Stakeholder engagement was also a key element of the project. A major public information exercise was carried out prior to the start of works, and updates were provided to key stakeholders and the travelling public at key stages of the project.
A dedicated page was also created on the Council website, again updated on a regular basis.
Councillor Ashley Waters, Middlesbrough Council's Executive Member for Regeneration, said: "The completion of this important scheme during the current pandemic is a real good news story, and a testament to the dedication and professionalism of everyone involved.
"Even in normal circumstances, projects of this scale can only be delivered through a partnership approach.
"The fact that the new road layout was opened to traffic at the end of August despite the restrictions imposed by COVID-19 shows just how strong that partnership was, and I'd like to thank AE Yates, Lynas Engineers and Faithful+Gould for working so closely with the Council over the last few months to ensure a successful outcome.
"I'd also like to thank the local business community and the travelling public for their patience and understanding whilst the works were under way.
"Now that those works are complete, everyone who shared the short-term pain will share the long-term benefits that the scheme will deliver over the coming years."
Gary Reeves, Project Manager of AE Yates Limited Civil Engineering, said: "The project has been challenging both technically and in terms of working during the COVID-19 pandemic.
"However, it has been a great example of teamwork and cooperation from all parties.
"The opening of the new Throughabout is the culmination of an incredible effort by everyone to successfully carry out a project as challenging and demanding as any we have undertaken, especially during a pandemic.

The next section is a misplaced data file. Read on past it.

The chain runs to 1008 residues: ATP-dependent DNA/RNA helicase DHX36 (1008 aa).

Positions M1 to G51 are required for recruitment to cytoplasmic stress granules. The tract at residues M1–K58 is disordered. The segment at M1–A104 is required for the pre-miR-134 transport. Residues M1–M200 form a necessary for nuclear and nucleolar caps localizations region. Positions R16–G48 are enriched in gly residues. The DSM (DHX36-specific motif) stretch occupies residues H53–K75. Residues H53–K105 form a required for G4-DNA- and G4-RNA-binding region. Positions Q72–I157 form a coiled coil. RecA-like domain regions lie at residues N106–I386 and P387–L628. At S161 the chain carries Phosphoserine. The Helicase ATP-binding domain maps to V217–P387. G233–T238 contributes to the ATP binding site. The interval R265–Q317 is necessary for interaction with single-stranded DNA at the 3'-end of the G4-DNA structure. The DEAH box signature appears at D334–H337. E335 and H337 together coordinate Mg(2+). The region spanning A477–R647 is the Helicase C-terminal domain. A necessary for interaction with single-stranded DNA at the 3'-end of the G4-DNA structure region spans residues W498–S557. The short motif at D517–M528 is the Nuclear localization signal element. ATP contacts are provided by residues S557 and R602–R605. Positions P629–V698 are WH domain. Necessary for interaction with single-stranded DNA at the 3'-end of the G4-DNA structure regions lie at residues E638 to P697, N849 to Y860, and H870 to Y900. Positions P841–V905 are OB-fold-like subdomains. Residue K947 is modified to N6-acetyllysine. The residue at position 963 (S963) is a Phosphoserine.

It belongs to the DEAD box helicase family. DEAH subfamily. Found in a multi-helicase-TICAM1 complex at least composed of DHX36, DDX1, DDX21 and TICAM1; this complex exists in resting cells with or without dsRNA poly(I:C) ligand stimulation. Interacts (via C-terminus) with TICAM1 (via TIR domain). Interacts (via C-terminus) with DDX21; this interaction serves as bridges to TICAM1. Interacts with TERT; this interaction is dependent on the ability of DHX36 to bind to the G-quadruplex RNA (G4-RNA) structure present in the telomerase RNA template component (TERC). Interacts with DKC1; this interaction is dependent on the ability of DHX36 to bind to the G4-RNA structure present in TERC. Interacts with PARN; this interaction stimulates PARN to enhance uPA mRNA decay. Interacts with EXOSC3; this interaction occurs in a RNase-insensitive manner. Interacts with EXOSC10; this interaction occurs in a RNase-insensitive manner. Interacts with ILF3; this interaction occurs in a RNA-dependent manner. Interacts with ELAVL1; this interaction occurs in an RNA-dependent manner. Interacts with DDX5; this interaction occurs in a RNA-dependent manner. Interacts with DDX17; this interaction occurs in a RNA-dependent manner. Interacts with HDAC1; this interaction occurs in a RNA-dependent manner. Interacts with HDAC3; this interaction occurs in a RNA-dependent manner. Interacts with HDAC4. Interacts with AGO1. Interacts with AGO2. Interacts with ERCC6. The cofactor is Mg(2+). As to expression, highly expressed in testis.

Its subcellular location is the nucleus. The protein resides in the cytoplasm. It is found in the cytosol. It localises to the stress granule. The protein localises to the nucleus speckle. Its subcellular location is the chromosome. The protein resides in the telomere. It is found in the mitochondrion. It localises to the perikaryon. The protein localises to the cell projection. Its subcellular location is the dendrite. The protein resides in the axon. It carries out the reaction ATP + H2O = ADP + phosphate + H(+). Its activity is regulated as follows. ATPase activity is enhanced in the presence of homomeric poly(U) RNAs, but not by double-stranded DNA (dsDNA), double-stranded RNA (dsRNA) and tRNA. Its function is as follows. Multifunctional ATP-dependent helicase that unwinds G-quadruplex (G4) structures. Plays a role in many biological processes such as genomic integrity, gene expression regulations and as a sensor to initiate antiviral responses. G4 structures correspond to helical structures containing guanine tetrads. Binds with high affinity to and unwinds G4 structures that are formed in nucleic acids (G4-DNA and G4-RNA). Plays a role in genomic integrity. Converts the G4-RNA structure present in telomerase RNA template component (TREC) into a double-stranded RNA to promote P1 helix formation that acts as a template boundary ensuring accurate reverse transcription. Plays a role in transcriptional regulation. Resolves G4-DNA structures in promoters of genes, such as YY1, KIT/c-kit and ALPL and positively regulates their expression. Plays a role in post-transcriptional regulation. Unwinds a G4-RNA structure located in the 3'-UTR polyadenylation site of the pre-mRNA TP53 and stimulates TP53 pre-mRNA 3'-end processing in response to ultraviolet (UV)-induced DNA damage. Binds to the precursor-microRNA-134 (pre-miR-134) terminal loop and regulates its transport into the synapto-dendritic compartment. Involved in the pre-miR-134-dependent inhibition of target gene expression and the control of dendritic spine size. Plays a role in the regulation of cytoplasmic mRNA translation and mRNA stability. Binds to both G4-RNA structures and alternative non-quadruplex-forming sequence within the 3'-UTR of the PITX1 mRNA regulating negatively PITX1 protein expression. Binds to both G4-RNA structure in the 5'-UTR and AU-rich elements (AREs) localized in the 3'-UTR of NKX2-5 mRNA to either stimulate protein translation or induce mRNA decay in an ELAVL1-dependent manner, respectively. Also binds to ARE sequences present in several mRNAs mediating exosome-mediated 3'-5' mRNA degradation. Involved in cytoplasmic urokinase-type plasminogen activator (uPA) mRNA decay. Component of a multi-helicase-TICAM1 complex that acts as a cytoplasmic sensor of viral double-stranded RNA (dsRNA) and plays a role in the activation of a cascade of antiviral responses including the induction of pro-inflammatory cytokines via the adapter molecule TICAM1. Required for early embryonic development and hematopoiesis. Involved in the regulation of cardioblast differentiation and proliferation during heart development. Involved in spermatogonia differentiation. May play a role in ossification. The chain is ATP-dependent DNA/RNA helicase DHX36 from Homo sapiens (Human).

"We would like to thank everyone involved or who has supported the project."
Rob Lynas, Managing Director of Lynas Engineers, said: "Lynas Engineers is very proud to have been an integral part of the team delivering the A66 Throughabout scheme having been involved from feasibility through to completion.
"The form of the junction has been the subject of debate, but I believe we have designed a scheme which is clear and safe to use and that will improve capacity to allow future development along the A66 Corridor.
"As a recently formed Tees Valley SME this has been the largest scheme we have been involved with to date and has allowed us to grow the team and employ and develop young local talent, and we are looking forward to more opportunities across the Tees Valley.
"The success of the scheme has shown the importance of all stakeholders working closely together, particularly during the restrictions enforced by the pandemic."
Tom Fenby, Project Quantity Surveyor of Faithful+Gould said: "Faithful+Gould are proud to have supported Middlesbrough Council in successfully delivering this infrastructure project.
"The positive investment by Middlesbrough Council and the Tees Valley Combined Authority will bring large scale benefit to traveling in and around Middlesbrough and help support the local economy.
"It's also clear to see how the scheme will futureproof road links to the surrounding developing areas and attract further investment."
Andrew Bradshaw, Director of Fore Consulting Limited, said: "We were delighted to bring our microsimulation expertise to this project.
"This enabled options to be tested in the most realistic way possible for a range of future flow scenarios and resulted in the best performing and most cost-effective option to be taken forward to the detailed design stage."
- For the latest local updates and information, visit middlesbrough.gov.uk/covid19
For information on local help and support, visit Help Boro at www.middlesbrough.gov.uk/helpboro or call Middlesbrough Council's support line 01642 729777
The latest advice from Government and Public Health England can be found at https://www.gov.uk/coronavirus